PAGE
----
(From Claire McCaskill)
Today, Claire McCaskill held a conference call with reporters about the immediate need for Congress to return to the table of compromise and pass the Farm Bill to strengthen Missouri’s top industry, cut the federal deficit, and protect our drought-stricken farmers, ranchers and rural families.
Claire spelled out the choice Missouri voters face in this election between her record of seeking compromise solutions, as evidenced by her work on the Farm Bill, and her opponents’ allegiance to the extreme Tea Party whose stonewalling now threatens the livelihoods of thousands of Missouri farmers and producers.
"This is a crisis for our state because of the importance of agriculture to our economy," McCaskill said. "There are thousands of Missouri families that are very worried right now about whether or not they are going to be able to make their payments, whether or not they are going to get their crops, whether or not they are going to be able to meet their obligations because of this cruel hand that has been dealt by mother nature this year. The Farm Bill is essential in so many ways for Missouri agriculture. I'm proud of the version of the Farm Bill that passed the United States Senate because it worked on many levels.
"For every day that passes, right now, we put many farmers in Missouri who produce cattle and all of them are being caught in the efforts of a very, very, extreme group of folks who basically want to shut down the government, and in the process our livestock producers in Missouri are really going to get hurt. That's why I have a sense of urgency about this. These programs are essential for them at this time of crisis and we need to get them done."
All three of Claire’s opponents running for the U.S. Senate would have opposed the Farm Bill that overwhelmingly passed the Senate with bipartisan support last month. Sarah Steelman and Todd Akin have been forthright in their explicit opposition to the crucial legislation, while John Brunner has repeatedly dodged the question of how he would have voted, afraid of the political consequences he’d face in rural Missouri for admitting he’d have voted to block the Farm Bill, along with his Tea Party mentors.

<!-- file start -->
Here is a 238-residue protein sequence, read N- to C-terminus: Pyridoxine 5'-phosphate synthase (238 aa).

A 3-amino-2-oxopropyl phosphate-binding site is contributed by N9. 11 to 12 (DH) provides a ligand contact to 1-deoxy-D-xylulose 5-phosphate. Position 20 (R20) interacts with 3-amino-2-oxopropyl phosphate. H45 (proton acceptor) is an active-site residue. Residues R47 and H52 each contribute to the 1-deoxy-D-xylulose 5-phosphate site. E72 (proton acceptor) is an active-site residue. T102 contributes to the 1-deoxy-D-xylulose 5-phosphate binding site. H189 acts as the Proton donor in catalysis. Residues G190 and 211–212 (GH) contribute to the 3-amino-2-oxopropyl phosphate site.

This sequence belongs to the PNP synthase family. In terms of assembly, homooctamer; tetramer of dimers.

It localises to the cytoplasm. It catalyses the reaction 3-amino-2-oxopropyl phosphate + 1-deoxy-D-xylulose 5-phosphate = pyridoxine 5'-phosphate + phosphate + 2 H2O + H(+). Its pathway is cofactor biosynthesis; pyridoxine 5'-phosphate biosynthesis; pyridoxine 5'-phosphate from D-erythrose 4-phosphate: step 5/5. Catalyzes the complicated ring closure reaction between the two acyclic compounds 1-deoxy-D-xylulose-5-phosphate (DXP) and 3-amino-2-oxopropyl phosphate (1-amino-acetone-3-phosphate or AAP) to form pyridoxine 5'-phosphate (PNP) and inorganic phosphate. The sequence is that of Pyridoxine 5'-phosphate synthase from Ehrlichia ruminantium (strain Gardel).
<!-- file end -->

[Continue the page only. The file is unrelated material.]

"I am disappointed in my opponents, in that two of my opponents that are running have said they will vote no on the Farm Bill," McCaskill said. "It makes me believe that they don't understand agriculture in Missouri, and what is needed. I think particularly when you realize this was a bipartisan bill with a great deal of support from the Republican Party, as it relates to deficit reduction, and it is a responsible balanced way to move forward on farm policy. Maybe more disappointing is the fact that two of my potential opponents would vote no on the Farm Bill, is that the third one does not have the courage to take a position on the Farm Bill. That goes under the category of trying to be all things to all people. I don't think he knows Missouri farmers very well. They don't take to folks who try to hide behind the barn. They want candidates that will take a position and they will respect you even if they disagree with you. But they are not going to respect you if you hide."
Todd Akin, Sarah Steelman and John Brunner have each repeatedly cited as mentors and endorsers the kind of Tea Party politicians that opposed the Farm Bill in the Senate and are now stonewalling the legislation in the House of Representatives.
Claire was joined on the call by Stanton Thompson, a Missouri cattleman and corn grower from Lafayette County, who spoke first-hand about the drought’s impact and the need for passing critical Farm Bill programs to provide farmers and producers with long-term stability.
Current Farm Bill programs will expire on September 30 unless the House can overcome Tea Party-led gridlock and pass a bill that can be reconciled with the Senate’s compromise version. The new Farm Bill contains crucial disaster assistance programs for producers facing crippling drought conditions across 96 percent of Missouri.